As far as a commercial tree stand point, it is better to grow tamarack than non commercial alders and willows. Tamarack will practically grow on water and grow quite quickly actually. I'm not talking sphagnum bogs though but wet runs through a patch of woods where cedar and white spruce were cut from. I've planted there, but also on well drained ground. Growth isn't much different as long as they have sky and not muskeg.  Only thing is they blow down easy in the damp places. Then there is the saw flies every few years to make everything interesting. :D
Move'n on.

Offline SwampDonkey

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Re: Red pine vs white pine
« Reply #31 on: February 13, 2019, 12:10:03 PM »
9 year old tamarack planted behind me. (2011 photo)



The black spruce are 15 years old when the photo was taken. This is one of the damp places. Better than willow bushes, unless your a moose. But they wrestle them tamarack to. :D
Move'n on.

Offline wisconsitom

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Re: Red pine vs white pine
« Reply #32 on: February 13, 2019, 01:01:34 PM »
Great stuff, Swamp.  One of the unfortunate things that happened throughout N. American timber species research was the dumping on the market of tropical woods by China, Malaysia and others.  This cut the legs off all the larch ( and other) research, back about 2000.  Dave Maass and the rest of us are now trying to go back and measure those plantings.

The city I happen to live in was for a long time home to The Institute of Paper Chemistry-this being "The Paper Valley" of the world.  Back then, larch trials were very much a part of things.  All got sold down the river to U of Georgia...back when they thought southern pine was taking over the world....lol.  A few droughts and hurricanes later, well...we'll see on that!  At any rate, there are now larch plantations sleeping in odd places, largely forgotten, and it is these plantings that LarchResearch.com is attempting to find and calibrate.  The general finding is one of outstanding growth.  Researchers describe plantations where species like spruce and red pine were planted at same time as larch, and just as in my own plantation, it is game over......the larch are clear and obvious winners in the growth category.  The general feeling is that, if markets could be developed, this tree-especially Larix x marschlinsii-could be an important player in the north.  Both in terms of what I cited above....and in more general ways, by simply boosting productivity of these forests.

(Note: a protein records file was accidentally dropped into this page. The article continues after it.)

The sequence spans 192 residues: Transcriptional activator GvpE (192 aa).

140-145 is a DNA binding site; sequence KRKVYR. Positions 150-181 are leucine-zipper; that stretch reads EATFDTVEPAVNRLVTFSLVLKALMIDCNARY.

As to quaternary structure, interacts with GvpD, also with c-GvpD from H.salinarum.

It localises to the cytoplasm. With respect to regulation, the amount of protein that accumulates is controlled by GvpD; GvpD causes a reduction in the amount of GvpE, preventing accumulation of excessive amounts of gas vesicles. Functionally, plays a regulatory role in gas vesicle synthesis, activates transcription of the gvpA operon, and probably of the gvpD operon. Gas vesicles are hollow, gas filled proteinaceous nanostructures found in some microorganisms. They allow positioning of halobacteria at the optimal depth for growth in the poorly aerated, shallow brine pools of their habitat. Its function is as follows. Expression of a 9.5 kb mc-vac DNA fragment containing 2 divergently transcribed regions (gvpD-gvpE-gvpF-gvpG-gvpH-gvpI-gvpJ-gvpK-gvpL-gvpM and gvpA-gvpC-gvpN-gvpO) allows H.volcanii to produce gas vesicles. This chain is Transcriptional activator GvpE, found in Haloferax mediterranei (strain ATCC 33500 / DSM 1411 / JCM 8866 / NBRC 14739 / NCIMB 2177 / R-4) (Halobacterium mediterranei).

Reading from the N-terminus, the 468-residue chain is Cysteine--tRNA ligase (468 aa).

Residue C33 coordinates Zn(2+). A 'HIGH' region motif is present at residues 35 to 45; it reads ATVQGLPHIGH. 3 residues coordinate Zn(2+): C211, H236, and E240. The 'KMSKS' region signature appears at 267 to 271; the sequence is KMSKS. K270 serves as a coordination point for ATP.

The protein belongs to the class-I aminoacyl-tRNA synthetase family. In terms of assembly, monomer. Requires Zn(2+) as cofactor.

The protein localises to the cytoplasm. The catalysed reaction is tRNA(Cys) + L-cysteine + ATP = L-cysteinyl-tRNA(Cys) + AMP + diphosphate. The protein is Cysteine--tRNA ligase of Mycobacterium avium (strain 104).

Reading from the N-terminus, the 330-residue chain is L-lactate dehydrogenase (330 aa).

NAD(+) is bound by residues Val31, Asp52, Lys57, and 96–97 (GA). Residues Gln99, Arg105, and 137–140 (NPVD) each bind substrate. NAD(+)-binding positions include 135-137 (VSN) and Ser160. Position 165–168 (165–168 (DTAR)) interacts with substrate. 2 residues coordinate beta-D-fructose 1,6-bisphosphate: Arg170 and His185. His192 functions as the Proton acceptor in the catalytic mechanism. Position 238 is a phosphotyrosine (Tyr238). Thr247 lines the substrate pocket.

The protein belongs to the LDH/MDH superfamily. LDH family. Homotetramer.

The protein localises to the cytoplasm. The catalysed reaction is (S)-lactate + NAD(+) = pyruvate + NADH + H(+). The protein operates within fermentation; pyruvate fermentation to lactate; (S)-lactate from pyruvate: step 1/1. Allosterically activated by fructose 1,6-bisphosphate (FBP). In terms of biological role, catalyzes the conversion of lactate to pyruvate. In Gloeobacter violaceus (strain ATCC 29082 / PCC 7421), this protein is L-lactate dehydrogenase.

I was able to source plug stock of Larix x marschlinsii before Itascagreenhouse.com, the one US vendor that had this item, got sold.  The new owners might get there eventually, but the business isn't the same.  They don't offer the plant.

I do think however that if one is sufficiently serious and determined, we would be able to source seed/plugs/seedlings.

tom

Offline barbender

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Re: Red pine vs white pine
« Reply #33 on: February 13, 2019, 03:25:41 PM »
Tamarack is a tremendously underutilized species that we have thousands and thousands of cords of. We have one local market, Lonza, that extracts sugars from the larch species. It goes into dietary supplements and such. We had one of our trucks accidentally bring a load of tamarack into the Potlatch stud mill, apparently it made it to the graders before anyone caught it😂 They said it went through the mill really nice, and made beautiful lumber. Some of the employees were going to buy it for their own use, so no harm no foul😊 Otherwise, the pallet mills buy some, and the Packaging Corp. mill uses some to make cardboard.
Too many irons in the fire

Offline SwampDonkey

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Re: Red pine vs white pine
« Reply #34 on: February 13, 2019, 05:02:52 PM »
Since this thread is about pine. This is what moose do to white pine. :D



and that cabbage pine I mentioned. Not a good one in the lot. Hard to see much, but take my word it's all junk. Don't bother calling Jim Irving. :D